In the Summer Olympics 10,000-meter race, a runner must complete 25 laps around an Olympic-size track. On a standard quarter-mile track at a high school or college, it would take eight laps on the inside lane to cover two miles. The final lap, sometimes signaled by the ringing of a bell when the leading runner begins it, is known as “the bell lap.”
The final stage of life is also known as the bell lap. A person diagnosed with stage-four ovarian cancer surpassed expectations by living another six years, but eventually chemotherapy and other treatments could no longer control the disease. As she grew increasingly weaker, she remarked that she was now on the bell lap.
As we all know, the number of laps measured by age, varies greatly. One neighbor is on the bell lap at age 58, while another is working out at the gym and going on cruises at age 95. We also know that measured by accomplishments, impact on others, and life adventures, a person who dies before the end of life expectancy may have covered more laps than the person blessed with longevity. Still, that bell lap does come, expectedly or unexpectedly, and the important thing is to have run a good race.
Sometimes, not just the final months of life but also the whole period of life known as “retirement” is called the bell lap. In fact, there is a book by Joseph Hearn called “The Bell Lap: the 8 Biggest Mistakes to Avoid as You Approach Retirement.”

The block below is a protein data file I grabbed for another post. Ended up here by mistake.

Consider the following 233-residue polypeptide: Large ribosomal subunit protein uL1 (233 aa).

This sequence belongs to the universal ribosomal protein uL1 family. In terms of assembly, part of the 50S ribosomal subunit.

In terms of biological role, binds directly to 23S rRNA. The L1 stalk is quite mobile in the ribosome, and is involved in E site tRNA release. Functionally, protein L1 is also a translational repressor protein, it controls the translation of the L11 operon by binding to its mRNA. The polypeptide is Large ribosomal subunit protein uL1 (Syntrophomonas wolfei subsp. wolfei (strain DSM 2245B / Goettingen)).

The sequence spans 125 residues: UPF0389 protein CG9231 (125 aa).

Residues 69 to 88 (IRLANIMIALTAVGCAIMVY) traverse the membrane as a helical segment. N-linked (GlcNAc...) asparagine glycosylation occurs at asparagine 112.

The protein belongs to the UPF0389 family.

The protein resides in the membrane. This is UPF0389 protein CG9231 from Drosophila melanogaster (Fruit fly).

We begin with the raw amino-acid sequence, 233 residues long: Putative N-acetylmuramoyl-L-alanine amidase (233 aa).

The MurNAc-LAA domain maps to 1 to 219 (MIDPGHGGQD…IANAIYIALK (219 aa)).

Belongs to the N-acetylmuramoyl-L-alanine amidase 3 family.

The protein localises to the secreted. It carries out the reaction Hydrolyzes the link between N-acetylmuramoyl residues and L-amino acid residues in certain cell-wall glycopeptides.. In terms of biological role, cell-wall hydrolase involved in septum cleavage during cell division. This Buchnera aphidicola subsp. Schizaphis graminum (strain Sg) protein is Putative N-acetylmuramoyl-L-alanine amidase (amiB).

Commonly, the bell lap does not refer broadly to retirement, which could be thirty years, but more specifically to the final period of life, which may come in the last years of retirement or during one’s productive years. Thus, planning for it entails more than taking steps for a secure retirement—though that is important—but also assuring a satisfying legacy: one in which broken relationships are mended, loved ones are provided for, and life has made a positive difference.
In his second letter to Timothy (2 Timothy 4:7) Paul apparently realized that he was on or nearing the bell lap when he wrote “I have fought the good fight, I have finished the race, I have kept the faith,” and he could look forward to a crown of righteousness. At whatever time the bell lap comes for us, it would be good to look back with this sense of satisfaction for what, by the grace of God, we have been able to accomplish.
We welcome your inquiry if you would like to discuss such a legacy gift. We can show you how to structure it so that your and your family’s security is assured. Please call Frank Minton at 206-365-5154 or email him at firstname.lastname@example.org for more information.
Many members of NAB churches in the United States and Canada have decided that, as part of their legacy, they will leave a bequest or other end-of-life gift to Church Investors Fund to help finance the construction of new churches or renovation of existing ones. Thereby, a portion of what they spent a lifetime acquiring will now assure that the Gospel will be heard for generations. This legacy gift can be designed so that, while you are alive, you can receive income from the amount that you commit for church expansion.